WWRD? Can you guess what it is yet…(and no, nothing Rolf Harris related). What would Richard do? Three undeniably wise steps from Richard Branson reflect the company’s success in the current marketplace.
- Grow through advocacy
- Demonstration not declaration
- Virgin only joins the game to change the game
Jeff confidently explained the three-way architecture of sponsorship within Virgin Media. The first two, obvious avenues can be communications (telling) and advertising (showing). However, sponsorship manages to hit customers at a personal, experience level. In his words the Virgin Media consumer life.
Virgin Media’s use of sponsorship demonstrates clearly this level of personalisation. Sponsoring V Festival Virgin Media manages to encapsulate a ‘once in a lifetime’ experience for the festival goer. The customer experiences rich moments that incidentally create positive feeling towards the company. Only last week, V Festival came fourth on Google Insights emphasising Virgin Media’s strategies are literally buzzing.
Virgin Media’s current advertisement informs customers about the double speed Broadband coming soon, with the website link to confirm specific dates. Richard Branson and Olympic runner Bolt star in this humorous advertisement.
It has been highly successful for Virgin Media and is innovative. Innovative, live and now. In the first eight days one and a half million people typed their postcode into the website. This is a phenomenal result generated from a fun and appropriate form of advertising. The talent sponsorship in this example was beneficial for the company.
Jeff confidently announced Virgin Media’s sponsorship of Britain’s Got Talent in “the year of Britain”. The sponsorship will give stature to Virgin whilst also creating feelings of pride for customers, and also employees. Exclusively at Virgin Media, employees are seen as the first advocates. Therefore they are given special privileges, such as audience tickets for Britain’s Got Talent and a concert is provided with the finalists for staff. These experiences then promote conversations and encourage advocacy. This is a unique outlook which other companies should appreciate and possibly replicate, where appropriate.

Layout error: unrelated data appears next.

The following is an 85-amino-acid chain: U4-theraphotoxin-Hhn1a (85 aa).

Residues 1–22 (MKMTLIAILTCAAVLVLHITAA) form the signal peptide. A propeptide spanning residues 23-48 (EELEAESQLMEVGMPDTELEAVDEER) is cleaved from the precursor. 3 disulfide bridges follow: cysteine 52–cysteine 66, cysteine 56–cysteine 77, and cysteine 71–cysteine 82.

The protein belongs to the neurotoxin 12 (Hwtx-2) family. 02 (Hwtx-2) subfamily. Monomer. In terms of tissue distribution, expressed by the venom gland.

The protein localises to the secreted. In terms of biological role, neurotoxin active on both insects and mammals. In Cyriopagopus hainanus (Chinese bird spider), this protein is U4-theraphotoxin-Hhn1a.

Jeff’s talk was engaging, dynamic and informative; leaving most listeners wondering why on earth they were not currently working for Virgin Media; a forward thinking and innovative, strategic company.
A half an hour question and answer allowed audience members to quiz the panel; joined also by Dr Yue Meng. Questions were also submitted via the Twitter hashtag #CIM12. The final question left marketing hopefuls on a prosperous, high note. Sponsorship is a brilliant, explorative avenue offering companies “better things” structured by “engagement” in an “instant” fast paced world. The panel all agreed that there are many areas that remain untapped, such as the arts, which could potentially suit and benefit some companies. Jeff Dodds left the room tingling with enthusiasm and expert knowledge, sponsorship is not worried about saturation, but “attribution, this is the most difficult aspect.”
In reflection, we should all walk away, pause our TIVO and ponder, WWRD?
The ‘classic Disney’ Pantomime, Cinderella, is now showing at the Pavilion in Bournemouth until 2nd January 2011.
Singing. Laughter. Dancing. Sweets. Shrieking children and ice cream tubs. The majority of the population love this time of year, the ‘Panto season’.
The illuminating lights of hearts and disco balls create a warm and happy atmosphere inside the theatre. Michael Buble plays effortlessly in the background soothing the audience.
The two-hour long story tells the well-known story of Cinderella searching for her Prince Charming and along the way facing her evil step sisters and not so helpful, weak father. Her good friend Buttons offers help and assist along the way but repeatedly expresses his love for her in a cringe worthy manner. With a magical fairy godmother Cinderella’s dreams are made possible. Yet watching the performance I ask, have pantomimes changed?